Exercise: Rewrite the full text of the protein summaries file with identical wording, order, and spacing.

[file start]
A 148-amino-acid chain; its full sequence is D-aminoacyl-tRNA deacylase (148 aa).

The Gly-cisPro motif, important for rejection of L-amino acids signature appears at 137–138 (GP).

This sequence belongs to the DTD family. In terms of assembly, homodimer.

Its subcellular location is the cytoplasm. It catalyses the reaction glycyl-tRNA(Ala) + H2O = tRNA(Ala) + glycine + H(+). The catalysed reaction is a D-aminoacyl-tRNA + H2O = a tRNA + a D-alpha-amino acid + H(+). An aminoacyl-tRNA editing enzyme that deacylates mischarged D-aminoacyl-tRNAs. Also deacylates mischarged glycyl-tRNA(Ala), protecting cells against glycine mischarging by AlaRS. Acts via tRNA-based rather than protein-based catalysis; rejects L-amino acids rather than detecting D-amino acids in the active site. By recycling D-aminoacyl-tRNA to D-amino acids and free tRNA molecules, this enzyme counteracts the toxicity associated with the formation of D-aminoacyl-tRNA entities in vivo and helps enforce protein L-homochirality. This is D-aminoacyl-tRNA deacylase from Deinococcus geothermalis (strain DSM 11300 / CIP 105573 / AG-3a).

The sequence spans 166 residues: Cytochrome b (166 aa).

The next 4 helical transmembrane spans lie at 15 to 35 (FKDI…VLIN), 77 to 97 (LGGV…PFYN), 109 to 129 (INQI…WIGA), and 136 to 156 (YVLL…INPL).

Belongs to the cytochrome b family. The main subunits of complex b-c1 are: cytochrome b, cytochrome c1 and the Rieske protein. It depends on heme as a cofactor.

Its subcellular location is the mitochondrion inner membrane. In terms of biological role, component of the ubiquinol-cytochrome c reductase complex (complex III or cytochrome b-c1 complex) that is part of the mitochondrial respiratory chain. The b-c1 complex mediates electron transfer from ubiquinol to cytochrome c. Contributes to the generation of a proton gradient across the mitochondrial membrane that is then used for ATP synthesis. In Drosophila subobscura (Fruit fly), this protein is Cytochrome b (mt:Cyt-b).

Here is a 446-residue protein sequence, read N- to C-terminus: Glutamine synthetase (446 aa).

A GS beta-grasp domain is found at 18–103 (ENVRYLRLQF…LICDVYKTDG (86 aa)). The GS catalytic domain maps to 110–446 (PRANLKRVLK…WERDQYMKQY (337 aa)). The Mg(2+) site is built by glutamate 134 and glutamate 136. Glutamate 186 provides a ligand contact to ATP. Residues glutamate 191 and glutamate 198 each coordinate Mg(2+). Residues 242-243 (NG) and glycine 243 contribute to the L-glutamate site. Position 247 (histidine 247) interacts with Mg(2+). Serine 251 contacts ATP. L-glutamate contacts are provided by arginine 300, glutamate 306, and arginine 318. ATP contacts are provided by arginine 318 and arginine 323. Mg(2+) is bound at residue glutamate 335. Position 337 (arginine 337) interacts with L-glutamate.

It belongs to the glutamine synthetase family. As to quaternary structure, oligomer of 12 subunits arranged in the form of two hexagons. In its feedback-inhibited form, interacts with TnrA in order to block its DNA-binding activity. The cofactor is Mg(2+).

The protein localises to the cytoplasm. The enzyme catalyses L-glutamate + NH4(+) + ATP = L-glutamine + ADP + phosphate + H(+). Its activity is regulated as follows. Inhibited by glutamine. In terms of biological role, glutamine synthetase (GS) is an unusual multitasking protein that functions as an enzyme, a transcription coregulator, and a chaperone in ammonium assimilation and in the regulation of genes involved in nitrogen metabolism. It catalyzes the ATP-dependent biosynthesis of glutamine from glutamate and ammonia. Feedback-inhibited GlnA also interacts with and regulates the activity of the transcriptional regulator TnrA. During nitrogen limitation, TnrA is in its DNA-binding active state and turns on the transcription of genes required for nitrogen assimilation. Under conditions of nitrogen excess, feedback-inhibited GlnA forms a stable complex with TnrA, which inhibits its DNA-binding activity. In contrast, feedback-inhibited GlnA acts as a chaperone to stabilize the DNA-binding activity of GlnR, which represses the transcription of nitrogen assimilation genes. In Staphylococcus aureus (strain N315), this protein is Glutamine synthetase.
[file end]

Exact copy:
A 148-amino-acid chain; its full sequence is D-aminoacyl-tRNA deacylase (148 aa).

The Gly-cisPro motif, important for rejection of L-amino acids signature appears at 137–138 (GP).

This sequence belongs to the DTD family. In terms of assembly, homodimer.

Its subcellular location is the cytoplasm. It catalyses the reaction glycyl-tRNA(Ala) + H2O = tRNA(Ala) + glycine + H(+). The catalysed reaction is a D-aminoacyl-tRNA + H2O = a tRNA + a D-alpha-amino acid + H(+). An aminoacyl-tRNA editing enzyme that deacylates mischarged D-aminoacyl-tRNAs. Also deacylates mischarged glycyl-tRNA(Ala), protecting cells against glycine mischarging by AlaRS. Acts via tRNA-based rather than protein-based catalysis; rejects L-amino acids rather than detecting D-amino acids in the active site. By recycling D-aminoacyl-tRNA to D-amino acids and free tRNA molecules, this enzyme counteracts the toxicity associated with the formation of D-aminoacyl-tRNA entities in vivo and helps enforce protein L-homochirality. This is D-aminoacyl-tRNA deacylase from Deinococcus geothermalis (strain DSM 11300 / CIP 105573 / AG-3a).

The sequence spans 166 residues: Cytochrome b (166 aa).

The next 4 helical transmembrane spans lie at 15 to 35 (FKDI…VLIN), 77 to 97 (LGGV…PFYN), 109 to 129 (INQI…WIGA), and 136 to 156 (YVLL…INPL).

Belongs to the cytochrome b family. The main subunits of complex b-c1 are: cytochrome b, cytochrome c1 and the Rieske protein. It depends on heme as a cofactor.

Its subcellular location is the mitochondrion inner membrane. In terms of biological role, component of the ubiquinol-cytochrome c reductase complex (complex III or cytochrome b-c1 complex) that is part of the mitochondrial respiratory chain. The b-c1 complex mediates electron transfer from ubiquinol to cytochrome c. Contributes to the generation of a proton gradient across the mitochondrial membrane that is then used for ATP synthesis. In Drosophila subobscura (Fruit fly), this protein is Cytochrome b (mt:Cyt-b).

Here is a 446-residue protein sequence, read N- to C-terminus: Glutamine synthetase (446 aa).

A GS beta-grasp domain is found at 18–103 (ENVRYLRLQF…LICDVYKTDG (86 aa)). The GS catalytic domain maps to 110–446 (PRANLKRVLK…WERDQYMKQY (337 aa)). The Mg(2+) site is built by glutamate 134 and glutamate 136. Glutamate 186 provides a ligand contact to ATP. Residues glutamate 191 and glutamate 198 each coordinate Mg(2+). Residues 242-243 (NG) and glycine 243 contribute to the L-glutamate site. Position 247 (histidine 247) interacts with Mg(2+). Serine 251 contacts ATP. L-glutamate contacts are provided by arginine 300, glutamate 306, and arginine 318. ATP contacts are provided by arginine 318 and arginine 323. Mg(2+) is bound at residue glutamate 335. Position 337 (arginine 337) interacts with L-glutamate.

It belongs to the glutamine synthetase family. As to quaternary structure, oligomer of 12 subunits arranged in the form of two hexagons. In its feedback-inhibited form, interacts with TnrA in order to block its DNA-binding activity. The cofactor is Mg(2+).

The protein localises to the cytoplasm. The enzyme catalyses L-glutamate + NH4(+) + ATP = L-glutamine + ADP + phosphate + H(+). Its activity is regulated as follows. Inhibited by glutamine. In terms of biological role, glutamine synthetase (GS) is an unusual multitasking protein that functions as an enzyme, a transcription coregulator, and a chaperone in ammonium assimilation and in the regulation of genes involved in nitrogen metabolism. It catalyzes the ATP-dependent biosynthesis of glutamine from glutamate and ammonia. Feedback-inhibited GlnA also interacts with and regulates the activity of the transcriptional regulator TnrA. During nitrogen limitation, TnrA is in its DNA-binding active state and turns on the transcription of genes required for nitrogen assimilation. Under conditions of nitrogen excess, feedback-inhibited GlnA forms a stable complex with TnrA, which inhibits its DNA-binding activity. In contrast, feedback-inhibited GlnA acts as a chaperone to stabilize the DNA-binding activity of GlnR, which represses the transcription of nitrogen assimilation genes. In Staphylococcus aureus (strain N315), this protein is Glutamine synthetase.